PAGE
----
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I need help in order to fully understand the order topology ... and specifically Example 1.4.4 ... ...

Example 1.4.4 reads as follows:

In order to fully understand Example 1.4.4 I decided to take \(\displaystyle X = \{ a, b, c \}\) where \(\displaystyle a \leq b, a \leq c\) and \(\displaystyle b \leq c\) ... ...

Now in the above text, Singh writes the following:

" ... ... The basis generated by the subbasis of \(\displaystyle X\) consists of all open rays, all open intervals \(\displaystyle (a, b)\), the emptyset \(\displaystyle \emptyset\), and the full space \(\displaystyle X\). ... ... "

Now as I understand it the open rays in \(\displaystyle X\) are as follows:

\(\displaystyle ( - \infty, a) = \emptyset\)

\(\displaystyle ( - \infty, b) = \{ a \}\)

\(\displaystyle ( - \infty, c) = \{ a, b \}\)

\(\displaystyle ( a, \infty) = \{ b, c \}\)

\(\displaystyle ( b, \infty) = \{ c \}\)

\(\displaystyle ( c, \infty) = \emptyset\)

... and (see definition of order topology below) the open rays constitute the subbasis of the order topology ...

To generate the basis, according to the text of Example 1.4.4, we have to add in all open intervals \(\displaystyle (a, b)\), the emptyset \(\displaystyle \emptyset\), and the full space \(\displaystyle X\). ... ...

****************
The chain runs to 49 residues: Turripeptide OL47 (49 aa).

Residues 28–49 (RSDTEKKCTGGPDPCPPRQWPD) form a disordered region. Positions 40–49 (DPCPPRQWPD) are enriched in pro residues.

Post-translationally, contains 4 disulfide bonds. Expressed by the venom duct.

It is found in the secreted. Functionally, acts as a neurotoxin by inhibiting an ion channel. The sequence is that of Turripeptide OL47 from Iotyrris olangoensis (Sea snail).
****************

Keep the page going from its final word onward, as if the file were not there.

The open intervals in \(\displaystyle X\) are as follows:

\(\displaystyle (a, b) = \emptyset\)

\(\displaystyle (b, c) = \emptyset\)

\(\displaystyle (a, c) = \{ b \}\)

The above open rays, open intervals together with \(\displaystyle \emptyset\) (already in the basis) and \(\displaystyle X\) constitute a basis for the order topology of the ordered set \(\displaystyle X\) ... ...

Can someone please confirm that the above analysis is correct and/or point out errors or shortcomings ... ..

Help will be much appreciated ... ...

Peter

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It may help MHB readers of the above post to have access to Singh's definitions of the order topology, together with the definitions of subbasis and basis ... so I am providing the same ... as follows:

Hope that helps ... ...

Peter